2020 Nobel Prize: Poet Louise Glück awarded prize in Literature

Image Source: nobelprize.org

The Nobel Prize in Literature 2020 was awarded to the celebrated American poet Louise Glück “for her unmistakable poetic voice that with austere beauty makes individual existence universal.”

Over her exemplary career spanning six decades, Gluck has written numerous poetry collections, making her debut with the book ‘Firstborn’ in 1968. Her works include ‘The Wild Iris,’ for which she was awarded a Pulitzer Prize in 1993. Her most recent collection was ‘Faithful and Virtuous Night’ published in 2014.

However, her achievements and accolades do not end there. She was appointed the US poet laureate in 2003, and was also awarded the National Humanities Medal by the former US president Barack Obama in 2016.

Born in 1943 in New York, Glück is a professor of English at Yale University in Connecticut. Her poetry conventionally focusses on themes of childhood and challenges in dealing with family relationships.

Anders Olsson, chair of the Nobel committee says Glück’s voice “is candid and uncompromising and signals that this poet wants to be understood. She has humour and biting wit.

“Even if her autobiographical background is significant in her works, she is not to be regarded as a confessional poet. She seeks universality … Three characteristics unite to reoccur in her works: the topic of family life, an austere but also playful intelligence, and a refined sense of composition.”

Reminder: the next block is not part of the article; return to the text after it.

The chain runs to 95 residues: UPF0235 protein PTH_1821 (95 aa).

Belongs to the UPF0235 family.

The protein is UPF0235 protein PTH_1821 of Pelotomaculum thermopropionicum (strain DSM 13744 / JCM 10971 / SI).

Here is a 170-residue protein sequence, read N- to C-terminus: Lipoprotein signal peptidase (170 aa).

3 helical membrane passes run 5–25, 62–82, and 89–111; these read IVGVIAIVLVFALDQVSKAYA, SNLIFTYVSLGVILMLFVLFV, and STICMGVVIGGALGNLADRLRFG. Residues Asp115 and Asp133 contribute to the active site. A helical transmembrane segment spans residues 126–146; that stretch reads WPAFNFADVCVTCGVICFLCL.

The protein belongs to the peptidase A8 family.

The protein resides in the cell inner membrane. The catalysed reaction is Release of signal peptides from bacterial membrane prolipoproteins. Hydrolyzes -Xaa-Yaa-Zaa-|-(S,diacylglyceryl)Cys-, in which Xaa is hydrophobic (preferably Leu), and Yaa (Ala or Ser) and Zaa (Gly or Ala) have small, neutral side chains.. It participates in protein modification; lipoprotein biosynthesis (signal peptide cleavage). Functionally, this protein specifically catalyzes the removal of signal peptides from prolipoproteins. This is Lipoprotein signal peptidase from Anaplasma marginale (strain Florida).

Glück, who currently lives in Cambridge, Massachusetts, will receive 10 million Swedish kronor ($1.1 million) for the award. The announcement was made by Mats Malm, the permanent secretary of the Swedish Academy, in Stockholm.

In winning the award, Gluck became the 16th woman ever to be awarded the Nobel Prize in Literature. The other women to have been bestowed this honour are:
Selma Lagerlof, 1909
Grazia Deledda, 1926
Sigrid Undset, 1928
Pearl Buck, 1938
Gabriela Mistral, 1945
Nelly Sachs, 1966
Nadine Gordimer, 1991
Toni Morrison, 1993
Wislawa Szymborska, 1996
Elfriede Jelinek, 2004
Doris Lessing, 2007
Herta Muller, 2009
Alice Munro, 2013
Svetlana Alexievich, 2015
Olga Tokarczuk, 2018

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